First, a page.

While the Razzies are still mulling over who among Katherine Heigl, Milla Jovovich, Kristen Stewart, Barbra Streisand, Tyler Perry, Nicolas Cage, Eddie Murphy, Adam Sandler and Robert Pattinson “deserve” to take home Golden Raspberry trophies for Worst Performances last year, the Academy of Motion Picture Arts and Sciences is getting ready to hand over Hollywood’s most coveted golden statuettes for the industry’s over-achievers at the glitzy Oscar Awards on Feb. 24 (morning of Feb. 25 in the Philippines).
After watching all the nominees for this year’s derby (thanks for “Amour” and “The Master,” Tcel), we polled 40 of Tinseltown’s award-giving bodies to see who’s ahead in the race. Unfortunately, one of the most crucial matches will not even be seen at the Oscars on Monday!
So far, the Best Director race has been a two-way duel between Ben Affleck (“Argo,” our pick) and Kathryn Bigelow (“Zero Dark Thirty”), with eight wins each. Ironically, neither of them made it to the Academy’s five-nominees list! Their films have won 13 awards to date, while Steven Spielberg’s “Lincoln” could only muster three nods.
Tom Hooper, who helmed the screen version of the celebrated stage musical, “Les Miserables,” was also snubbed. If any of Affleck, Bigelow and Hooper’s movies would snag the top prize, it’ll go down in history as the Best Picture winner that directed itself!
Spielberg has one win, while Ang Lee (“Life of Pi”) and David O. Russell (“Silver Linings Playbook”) have two each. Behn Zeitlin (“The Beasts of Southern Wild”) and Michael Haneke (“Amour”) complete the nominees’ circle.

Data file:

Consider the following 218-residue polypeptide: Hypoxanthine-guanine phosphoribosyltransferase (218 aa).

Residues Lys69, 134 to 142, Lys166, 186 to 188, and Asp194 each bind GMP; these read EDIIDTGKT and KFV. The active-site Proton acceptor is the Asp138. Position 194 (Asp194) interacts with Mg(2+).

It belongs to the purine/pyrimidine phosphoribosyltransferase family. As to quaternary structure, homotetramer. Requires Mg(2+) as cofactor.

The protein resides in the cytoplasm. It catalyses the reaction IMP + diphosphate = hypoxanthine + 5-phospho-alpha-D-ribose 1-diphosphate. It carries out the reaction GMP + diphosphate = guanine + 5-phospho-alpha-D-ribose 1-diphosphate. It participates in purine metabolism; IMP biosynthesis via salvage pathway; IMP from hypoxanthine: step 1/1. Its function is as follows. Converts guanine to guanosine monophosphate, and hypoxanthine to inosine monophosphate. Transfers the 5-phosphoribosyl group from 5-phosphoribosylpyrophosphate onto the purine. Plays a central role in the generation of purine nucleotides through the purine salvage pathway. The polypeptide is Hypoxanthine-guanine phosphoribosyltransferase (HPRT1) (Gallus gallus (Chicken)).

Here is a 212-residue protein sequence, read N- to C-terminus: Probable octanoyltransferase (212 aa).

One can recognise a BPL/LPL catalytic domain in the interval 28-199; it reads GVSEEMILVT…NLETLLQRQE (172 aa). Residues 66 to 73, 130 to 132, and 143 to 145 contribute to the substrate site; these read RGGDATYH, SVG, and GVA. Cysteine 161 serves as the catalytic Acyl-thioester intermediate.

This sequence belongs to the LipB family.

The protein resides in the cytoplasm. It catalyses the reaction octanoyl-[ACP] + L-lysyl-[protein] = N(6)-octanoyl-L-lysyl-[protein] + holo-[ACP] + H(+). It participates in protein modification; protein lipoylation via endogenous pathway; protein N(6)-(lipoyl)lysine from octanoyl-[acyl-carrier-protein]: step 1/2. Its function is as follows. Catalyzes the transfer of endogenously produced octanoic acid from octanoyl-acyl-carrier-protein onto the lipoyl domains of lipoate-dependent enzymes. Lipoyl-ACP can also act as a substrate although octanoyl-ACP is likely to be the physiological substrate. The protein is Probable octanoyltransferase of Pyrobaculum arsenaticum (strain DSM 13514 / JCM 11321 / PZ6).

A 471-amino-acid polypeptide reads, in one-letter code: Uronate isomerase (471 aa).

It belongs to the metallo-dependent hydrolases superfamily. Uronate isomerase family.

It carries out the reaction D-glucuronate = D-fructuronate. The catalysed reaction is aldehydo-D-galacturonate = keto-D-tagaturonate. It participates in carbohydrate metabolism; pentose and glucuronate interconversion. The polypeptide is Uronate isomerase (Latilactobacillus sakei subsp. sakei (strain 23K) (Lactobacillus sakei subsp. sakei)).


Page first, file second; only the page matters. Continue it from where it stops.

For Best Actor, Daniel Day-Lewis is unbeatable as the 16th president of the United States. For his crackerjack portrayal, the actor has won almost every accolade there is, amassing 30 awards so far!
His closest competitors are “The Master’s” Joaquin Phoenix (four wins) and “Silver Linings Playbook’s” Bradley Cooper (three). Denzel Washington (“Flight”) and Hugh Jackman (“Les Miserables”) have one award each.
Anne Hathaway is also set to grab her first Oscar (for Best Supporting Actress) for her stirring turn as the tragic Fantine in “Les Miserables.” With “only” five wins, it’ll be hard for Sally Field (as Lincoln’s disturbed wife, Mary Todd, in Spielberg’s historical drama) to keep up with the younger actress’ 21-trophy haul.
The category’s other nominees are Jacki Weaver (“Silver Linings Playbook”), Amy Adams (“The Master”) and Helen Hunt (“The Sessions”).
The race for Best Supporting Actor is a three-way fight between Phillip Seymour Hoffman of “The Master” (11 wins), Tommy Lee Jones of “Lincoln” (10), and “Django Unchained’s” Christoph Waltz (seven), who should have been nominated in the Best Actor category.
We’d be happy if either Hoffman, who’s as charming as he is menacing as an L. Ron Hubbard-type cult leader, or the riveting Waltz, as a bounty-hunting dentist, goes home with the coveted prize. Completing the list are Alan Arkin (“Argo”) and Robert De Niro (“Silver Linings Playbook”), in his first Academy nomination in 21 years!
The Best Actress derby is even more exciting: Jessica Chastain (“Zero Dark Thirty”) has won 17 awards to date, but among Jennifer Lawrence’s 14 accolades are crucial wins from the Screen Actors Guild, the LA Film Critics and the Golden Globes!
Naomi Watts is just as moving in “The Impossible,” Juan Antonio Bayona’s true-to-life drama about the 2004 Asian tsunami— but, Chastain deserves a hearty pat on the back, and the Oscar, for her pitch-perfect portrayal as a relentless CIA agent who tracks down Osama Bin Laden. Her formidable body of work also deserves a trophy!
If the Academy wants some novelty, it just might let its youngest (9-year-old Quvenzhane Wallis of “The Beasts of Southern Wild”) or oldest nominee (85-year-old Emmanuelle Riva of “Amour”) pull a surprise!